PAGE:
by Eve Ensler
Random House Audio, 2002
Review by Christian Perring, Ph.D. on Feb 15th 2002
Its great to be able to hear Eve
Ensler perform her well-known work The Vagina Monologues on CD. For years, she has written plays in which
she performs the words of people she has met and talked with, telling their
stories for them; but it is this performance on vaginas that has gained her
most attention. She was a wonderful
ability to bring alive the voices of the women through their monologues, and
listeners will probably want to play their favorite sections to their friends
and family again and again. Or at
least, if you are not the type to die of embarrassment at talk of ones private
parts, the use of rude words, and peoples feelings about sex.
I imagine The Vagina Monologues
will split its listeners into those who love it, and those who hate it. Its easy to see why so many women love it
Ensler talks about ideas and attitudes that rarely get much attention, and she
does it with passion and humor. Its
not clear that there really is much of a taboo about sex these days its all
around on TV, movies, and of course the Internet so Im not sure that this
should be seen as a revolutionary or shocking work. But it is clearly a woman-positive work, reminiscent of work done
by feminists in the 1980s. Im thinking
of works like Carole Vances Pleasure
and Danger: Exploring Female Sexuality (RKP, 1984) and a number of
similar works that came around that time.
It seems that these days theres few works in which women discuss sex
and eroticism in positive yet critical ways most of the books on sex that are
published these days are forthright manuals about how to get more orgasms and
please your partner at the same time or else are tracts advising teenagers to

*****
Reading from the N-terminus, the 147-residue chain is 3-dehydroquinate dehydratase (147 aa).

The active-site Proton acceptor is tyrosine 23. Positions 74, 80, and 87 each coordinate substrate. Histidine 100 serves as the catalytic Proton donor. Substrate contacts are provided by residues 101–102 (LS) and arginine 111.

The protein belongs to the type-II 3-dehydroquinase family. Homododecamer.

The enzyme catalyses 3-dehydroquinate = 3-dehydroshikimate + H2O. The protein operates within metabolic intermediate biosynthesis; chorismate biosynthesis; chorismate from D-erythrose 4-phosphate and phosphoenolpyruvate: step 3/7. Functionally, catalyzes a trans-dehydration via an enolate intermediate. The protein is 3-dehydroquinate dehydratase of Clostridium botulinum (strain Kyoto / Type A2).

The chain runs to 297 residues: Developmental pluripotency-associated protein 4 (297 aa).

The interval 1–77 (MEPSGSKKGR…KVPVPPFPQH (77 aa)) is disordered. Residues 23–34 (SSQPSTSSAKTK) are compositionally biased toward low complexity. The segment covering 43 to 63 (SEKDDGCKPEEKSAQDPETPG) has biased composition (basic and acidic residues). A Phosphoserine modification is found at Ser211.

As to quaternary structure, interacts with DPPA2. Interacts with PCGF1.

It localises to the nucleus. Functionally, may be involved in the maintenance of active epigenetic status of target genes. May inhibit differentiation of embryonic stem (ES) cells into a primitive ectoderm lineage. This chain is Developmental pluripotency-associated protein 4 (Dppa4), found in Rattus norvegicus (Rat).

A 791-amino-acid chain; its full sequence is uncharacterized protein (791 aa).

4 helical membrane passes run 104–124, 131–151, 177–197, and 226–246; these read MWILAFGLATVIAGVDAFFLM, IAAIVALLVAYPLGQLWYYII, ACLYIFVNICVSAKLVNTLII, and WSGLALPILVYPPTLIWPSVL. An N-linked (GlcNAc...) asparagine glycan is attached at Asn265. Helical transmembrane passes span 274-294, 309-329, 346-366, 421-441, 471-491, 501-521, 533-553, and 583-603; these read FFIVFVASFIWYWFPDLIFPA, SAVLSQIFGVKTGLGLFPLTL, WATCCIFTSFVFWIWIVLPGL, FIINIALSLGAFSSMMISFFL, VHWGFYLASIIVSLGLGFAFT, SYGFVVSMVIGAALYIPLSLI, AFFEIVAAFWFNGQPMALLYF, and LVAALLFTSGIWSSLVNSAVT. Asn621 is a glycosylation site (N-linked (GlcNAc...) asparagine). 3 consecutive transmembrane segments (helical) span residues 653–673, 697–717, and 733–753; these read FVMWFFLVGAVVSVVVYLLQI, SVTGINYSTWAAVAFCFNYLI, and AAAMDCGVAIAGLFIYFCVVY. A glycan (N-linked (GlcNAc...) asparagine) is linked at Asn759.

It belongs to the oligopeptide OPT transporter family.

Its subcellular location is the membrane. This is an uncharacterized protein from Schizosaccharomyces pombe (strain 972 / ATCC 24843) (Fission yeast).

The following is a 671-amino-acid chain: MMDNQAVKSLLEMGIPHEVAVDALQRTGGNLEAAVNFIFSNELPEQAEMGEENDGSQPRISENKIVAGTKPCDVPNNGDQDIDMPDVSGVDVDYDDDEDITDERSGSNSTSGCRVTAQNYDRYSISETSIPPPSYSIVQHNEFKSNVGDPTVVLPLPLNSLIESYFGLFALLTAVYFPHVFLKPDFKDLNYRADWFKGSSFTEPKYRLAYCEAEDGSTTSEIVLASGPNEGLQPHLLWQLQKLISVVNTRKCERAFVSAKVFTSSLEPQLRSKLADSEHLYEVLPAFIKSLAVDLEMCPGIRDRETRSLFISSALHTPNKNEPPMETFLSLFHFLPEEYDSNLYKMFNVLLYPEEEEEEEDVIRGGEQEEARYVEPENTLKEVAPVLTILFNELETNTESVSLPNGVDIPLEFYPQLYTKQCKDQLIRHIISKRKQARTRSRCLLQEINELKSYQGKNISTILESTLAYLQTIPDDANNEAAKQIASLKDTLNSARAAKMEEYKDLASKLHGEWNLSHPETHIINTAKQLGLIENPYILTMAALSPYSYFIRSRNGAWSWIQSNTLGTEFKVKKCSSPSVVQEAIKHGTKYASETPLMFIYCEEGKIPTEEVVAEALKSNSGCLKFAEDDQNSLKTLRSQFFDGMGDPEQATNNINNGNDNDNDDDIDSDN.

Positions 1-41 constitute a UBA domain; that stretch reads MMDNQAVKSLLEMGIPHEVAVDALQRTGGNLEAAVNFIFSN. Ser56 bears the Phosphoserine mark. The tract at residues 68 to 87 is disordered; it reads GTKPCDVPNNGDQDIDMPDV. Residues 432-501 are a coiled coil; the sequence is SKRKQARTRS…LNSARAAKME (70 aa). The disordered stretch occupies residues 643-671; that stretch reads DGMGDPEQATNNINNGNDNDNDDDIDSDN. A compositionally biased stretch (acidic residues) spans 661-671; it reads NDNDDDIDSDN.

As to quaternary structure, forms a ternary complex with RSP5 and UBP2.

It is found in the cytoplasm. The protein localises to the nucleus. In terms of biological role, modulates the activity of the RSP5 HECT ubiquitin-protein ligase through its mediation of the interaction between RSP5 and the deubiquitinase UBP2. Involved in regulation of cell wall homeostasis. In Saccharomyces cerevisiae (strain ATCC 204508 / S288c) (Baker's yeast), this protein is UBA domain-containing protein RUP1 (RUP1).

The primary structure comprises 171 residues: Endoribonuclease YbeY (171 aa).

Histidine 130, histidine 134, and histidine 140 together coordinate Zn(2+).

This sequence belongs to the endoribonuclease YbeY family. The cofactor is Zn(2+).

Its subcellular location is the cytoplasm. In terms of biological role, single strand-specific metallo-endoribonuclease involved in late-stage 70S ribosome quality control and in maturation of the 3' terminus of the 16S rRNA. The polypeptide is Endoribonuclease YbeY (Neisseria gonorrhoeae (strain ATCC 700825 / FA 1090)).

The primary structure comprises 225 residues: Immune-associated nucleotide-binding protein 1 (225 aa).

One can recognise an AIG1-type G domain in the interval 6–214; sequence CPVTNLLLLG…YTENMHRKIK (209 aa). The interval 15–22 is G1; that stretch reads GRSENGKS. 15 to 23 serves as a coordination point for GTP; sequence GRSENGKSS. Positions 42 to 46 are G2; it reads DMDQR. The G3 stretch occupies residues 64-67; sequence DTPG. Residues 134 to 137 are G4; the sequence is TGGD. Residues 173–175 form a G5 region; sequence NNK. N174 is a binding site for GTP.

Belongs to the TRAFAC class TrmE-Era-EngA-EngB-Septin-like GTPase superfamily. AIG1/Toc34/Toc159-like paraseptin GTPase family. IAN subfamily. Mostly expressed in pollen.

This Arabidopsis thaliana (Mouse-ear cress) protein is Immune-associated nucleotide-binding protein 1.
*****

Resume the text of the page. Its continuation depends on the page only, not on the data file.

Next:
preserve their virginity. Although some
of the monologues echo ideas from radical-feminist writings of the 1970s and
1980s, these are not theoretical arguments, but rather are personal
reflections. They are not against men,
and indeed, the use of humor gives them warmth and makes the ideas in the
monologues more convincing. Even those
who are wary of the F-word (i.e., feminism) will be able to enjoy The Vagina
One fascinating aspect of these
monologues that the CD only hints at is the way that they change over
time. Ensler adds new stories as she hears
them, and as she gets reactions from different audiences. Furthermore, many other women have also
performed this work, and presumably they sometimes bring in their own
innovations to the work. So even if you
get the CD, you may still want to attend a performance to see how the work is
growing. I imagine that the experience
of being in an audience of these monologues could be a powerful one for both
men and women, and the studio recording of the CD does not convey anything of
that. But you may well find that
listening to the CD with others could be a bonding experience. Highly recommended.
web page with RealAudio excerpt from book and interview with author
© 2002 Christian Perring. First Serial Rights.
Ph.D., is Chair of the Philosophy Department at Dowling College,
Long Island. He is editor of Metapsychology Online Review.
His main research is on philosophical issues in psychiatry.
He is especially interested in exploring how philosophers can
play a greater role in public life, and he is keen to help foster
communication between philosophers, mental health professionals,
and the general public.